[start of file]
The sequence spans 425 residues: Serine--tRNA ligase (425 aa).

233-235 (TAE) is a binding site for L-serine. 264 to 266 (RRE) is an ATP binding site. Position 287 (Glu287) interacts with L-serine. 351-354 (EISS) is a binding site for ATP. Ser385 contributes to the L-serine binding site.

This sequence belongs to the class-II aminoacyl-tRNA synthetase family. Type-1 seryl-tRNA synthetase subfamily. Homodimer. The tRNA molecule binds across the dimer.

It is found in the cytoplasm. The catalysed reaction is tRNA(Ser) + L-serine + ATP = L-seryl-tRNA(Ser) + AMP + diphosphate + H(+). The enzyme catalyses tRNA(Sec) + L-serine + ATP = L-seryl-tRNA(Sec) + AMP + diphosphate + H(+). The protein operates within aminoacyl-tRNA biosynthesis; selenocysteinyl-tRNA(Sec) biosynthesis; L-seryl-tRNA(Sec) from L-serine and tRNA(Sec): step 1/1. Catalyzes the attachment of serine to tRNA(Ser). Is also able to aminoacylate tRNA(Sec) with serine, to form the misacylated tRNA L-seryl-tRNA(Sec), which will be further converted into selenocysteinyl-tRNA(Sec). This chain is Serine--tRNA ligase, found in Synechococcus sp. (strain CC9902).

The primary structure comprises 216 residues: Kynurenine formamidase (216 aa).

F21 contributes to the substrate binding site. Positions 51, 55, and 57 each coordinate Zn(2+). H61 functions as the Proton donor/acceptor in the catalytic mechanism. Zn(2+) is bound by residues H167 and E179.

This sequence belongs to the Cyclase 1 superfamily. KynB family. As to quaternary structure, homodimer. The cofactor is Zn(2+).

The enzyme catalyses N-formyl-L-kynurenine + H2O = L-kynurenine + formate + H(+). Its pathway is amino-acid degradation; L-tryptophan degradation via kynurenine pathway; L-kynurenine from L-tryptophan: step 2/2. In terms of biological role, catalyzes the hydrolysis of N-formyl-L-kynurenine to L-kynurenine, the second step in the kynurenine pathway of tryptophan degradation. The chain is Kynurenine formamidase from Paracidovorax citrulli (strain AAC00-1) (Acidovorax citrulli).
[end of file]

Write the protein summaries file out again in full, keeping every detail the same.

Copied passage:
The sequence spans 425 residues: Serine--tRNA ligase (425 aa).

233-235 (TAE) is a binding site for L-serine. 264 to 266 (RRE) is an ATP binding site. Position 287 (Glu287) interacts with L-serine. 351-354 (EISS) is a binding site for ATP. Ser385 contributes to the L-serine binding site.

This sequence belongs to the class-II aminoacyl-tRNA synthetase family. Type-1 seryl-tRNA synthetase subfamily. Homodimer. The tRNA molecule binds across the dimer.

It is found in the cytoplasm. The catalysed reaction is tRNA(Ser) + L-serine + ATP = L-seryl-tRNA(Ser) + AMP + diphosphate + H(+). The enzyme catalyses tRNA(Sec) + L-serine + ATP = L-seryl-tRNA(Sec) + AMP + diphosphate + H(+). The protein operates within aminoacyl-tRNA biosynthesis; selenocysteinyl-tRNA(Sec) biosynthesis; L-seryl-tRNA(Sec) from L-serine and tRNA(Sec): step 1/1. Catalyzes the attachment of serine to tRNA(Ser). Is also able to aminoacylate tRNA(Sec) with serine, to form the misacylated tRNA L-seryl-tRNA(Sec), which will be further converted into selenocysteinyl-tRNA(Sec). This chain is Serine--tRNA ligase, found in Synechococcus sp. (strain CC9902).

The primary structure comprises 216 residues: Kynurenine formamidase (216 aa).

F21 contributes to the substrate binding site. Positions 51, 55, and 57 each coordinate Zn(2+). H61 functions as the Proton donor/acceptor in the catalytic mechanism. Zn(2+) is bound by residues H167 and E179.

This sequence belongs to the Cyclase 1 superfamily. KynB family. As to quaternary structure, homodimer. The cofactor is Zn(2+).

The enzyme catalyses N-formyl-L-kynurenine + H2O = L-kynurenine + formate + H(+). Its pathway is amino-acid degradation; L-tryptophan degradation via kynurenine pathway; L-kynurenine from L-tryptophan: step 2/2. In terms of biological role, catalyzes the hydrolysis of N-formyl-L-kynurenine to L-kynurenine, the second step in the kynurenine pathway of tryptophan degradation. The chain is Kynurenine formamidase from Paracidovorax citrulli (strain AAC00-1) (Acidovorax citrulli).